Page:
The blog of Monty Moncrieff
London Friend Chief Executive
11th December 2012: Equal marriage
The Government’s statement today on equal marriage has been a long time coming, but is nonetheless a momentous occasion. For the first time it is proposed that same-sex couples will be able to form the same legal unions as mixed-sex couples with religious institutions permitted to carry out ceremonies if they wish. The proposals strike a balance between the freedoms of lesbian, gay and bisexual people and those of faith who believe such unions to be against the tenets of their belief.
Of course, we knew a little of what was coming: the Government’s consultation was not whether but how to introduce legislation. However the statement still managed to contain a few surprises. The Government had started with the premise of not permitting any religious institution to conduct ceremonies, but almost two-thirds of respondents (63%) believed that such institutions should be able to opt-in should they wish. Only a quarter of respondents (27%) disagreed.
Perhaps most surprising of all is the explicit ban on the Church of England and the Church in Wales from being able to conduct ceremonies. To me it feels odd to exclude, but as these Churches wished for a cast-iron guarantee it appears they have been given one. But let’s face it; they were never going to be joining the queue to opt-in.
Worth noting are two points: firstly whilst civil partnerships will be retained they will not be extended to mixed-sex couples. The Government, we are told, is not convinced that mixed-sex couple will experience a detriment by not being able to access them.
This leads to the second point, for trans people: whilst same-sex marriage will end the requirement on a currently married couple to divorce should one or both transition and apply for gender recognition, couples in a civil partnership will still face the reverse issue and will have to convert their civil partnership to a marriage to enjoy legal recognition as a mixed-sex couple. The proposals promise this will be an administrative process that won’t require ending the union and starting again. We shall see, but the non-availability of mixed-sex civil partnerships leaves little option for couples wishing to remain in a legal relationship.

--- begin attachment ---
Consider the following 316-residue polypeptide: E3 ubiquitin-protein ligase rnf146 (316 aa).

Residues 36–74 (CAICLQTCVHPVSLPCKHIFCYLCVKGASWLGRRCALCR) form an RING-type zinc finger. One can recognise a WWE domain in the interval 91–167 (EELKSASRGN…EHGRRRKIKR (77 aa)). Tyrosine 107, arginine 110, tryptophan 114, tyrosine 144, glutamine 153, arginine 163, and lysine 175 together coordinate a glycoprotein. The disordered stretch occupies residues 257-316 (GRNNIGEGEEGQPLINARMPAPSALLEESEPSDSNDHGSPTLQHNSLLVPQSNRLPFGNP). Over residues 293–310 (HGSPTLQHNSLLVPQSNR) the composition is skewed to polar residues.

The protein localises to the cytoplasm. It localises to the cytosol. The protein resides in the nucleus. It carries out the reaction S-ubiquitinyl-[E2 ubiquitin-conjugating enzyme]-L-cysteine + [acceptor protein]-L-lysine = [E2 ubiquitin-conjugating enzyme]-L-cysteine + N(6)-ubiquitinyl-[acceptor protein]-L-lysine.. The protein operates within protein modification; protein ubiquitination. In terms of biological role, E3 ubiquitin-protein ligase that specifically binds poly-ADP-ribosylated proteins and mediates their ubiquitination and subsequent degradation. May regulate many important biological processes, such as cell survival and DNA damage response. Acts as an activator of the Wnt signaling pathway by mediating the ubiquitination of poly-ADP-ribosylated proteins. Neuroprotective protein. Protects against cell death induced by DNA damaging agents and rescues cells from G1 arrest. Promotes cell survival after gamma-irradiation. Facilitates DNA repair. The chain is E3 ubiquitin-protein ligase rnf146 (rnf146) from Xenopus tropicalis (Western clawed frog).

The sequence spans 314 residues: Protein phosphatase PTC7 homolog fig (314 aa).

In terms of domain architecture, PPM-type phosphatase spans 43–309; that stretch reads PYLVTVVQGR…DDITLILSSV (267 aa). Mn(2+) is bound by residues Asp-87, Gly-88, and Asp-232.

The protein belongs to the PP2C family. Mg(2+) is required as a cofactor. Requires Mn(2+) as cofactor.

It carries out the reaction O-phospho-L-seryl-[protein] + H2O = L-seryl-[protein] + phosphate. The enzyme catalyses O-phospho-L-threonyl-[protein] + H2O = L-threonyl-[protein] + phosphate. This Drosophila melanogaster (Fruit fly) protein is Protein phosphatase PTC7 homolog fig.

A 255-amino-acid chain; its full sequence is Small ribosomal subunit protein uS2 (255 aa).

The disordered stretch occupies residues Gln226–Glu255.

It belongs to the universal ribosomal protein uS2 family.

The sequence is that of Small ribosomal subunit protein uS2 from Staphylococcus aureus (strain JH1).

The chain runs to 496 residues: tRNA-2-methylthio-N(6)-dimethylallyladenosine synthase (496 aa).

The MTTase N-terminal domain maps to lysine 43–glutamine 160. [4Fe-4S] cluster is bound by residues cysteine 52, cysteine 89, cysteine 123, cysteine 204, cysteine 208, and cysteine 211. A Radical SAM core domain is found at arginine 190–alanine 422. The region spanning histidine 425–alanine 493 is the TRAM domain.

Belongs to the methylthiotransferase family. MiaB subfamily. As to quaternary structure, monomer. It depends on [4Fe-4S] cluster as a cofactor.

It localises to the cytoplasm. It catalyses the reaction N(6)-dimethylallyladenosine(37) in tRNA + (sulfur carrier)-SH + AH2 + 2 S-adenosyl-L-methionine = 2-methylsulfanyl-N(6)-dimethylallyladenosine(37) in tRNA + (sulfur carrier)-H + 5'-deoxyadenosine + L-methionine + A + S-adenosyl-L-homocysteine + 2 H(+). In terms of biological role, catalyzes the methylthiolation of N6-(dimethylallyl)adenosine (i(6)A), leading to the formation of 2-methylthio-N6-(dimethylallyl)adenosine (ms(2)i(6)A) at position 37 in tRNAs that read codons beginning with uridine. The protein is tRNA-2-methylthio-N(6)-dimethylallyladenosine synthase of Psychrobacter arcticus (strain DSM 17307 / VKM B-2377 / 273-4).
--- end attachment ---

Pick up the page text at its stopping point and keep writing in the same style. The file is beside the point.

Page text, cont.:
More anti-gay comments to come
The proposals really do offer an enormous advance in equality, but we haven’t won the battle quite yet, and there will be more scars to come as this legislation passes through parliament. With the question of religious freedoms neatly sewn up those opposing the moves will still clasp onto spurious arguments which demean and belittle same-sex relationships.
In the little parliamentary debate we’ve had so far we’ve already been told our quest for legal recognition is “deeply offensive”, a “disgrace” and a “constitutional outrage”. And that’s before we even make the leap of being but a step away from sanctioning polygamy, bestiality and incest. Oh, and let’s not forget the prurient interest in the detail of our sexual behaviours and what constitutes “consummation” of our new unions. Would you like me to draw you a diagram?
It’s staggering than representatives of a democracy still see fit to talk about a demographic in such stark terms, but we have worse to come as those who would see a return of Section 28 or to equate our loving relationships with child abuse still have a lot to say. Faced with such open and constant criticism of our very identities, purely by virtue of possessing a particular characteristic, it’s no wonder that LGB & T people experience poorer mental well-being as we cope with the effects of dislike, mistrust and, in extremis, hate.
Equal marriage has a real opportunity to strengthen both our legal protections and our personal resilience in the face of such opposition through building strong, widely-recognised relationships. Whilst the issues for some trans people leave a degree of dissatisfaction, for many LGB & T people there’s much progress here to celebrate. Now, who’s going to take me up the aisle?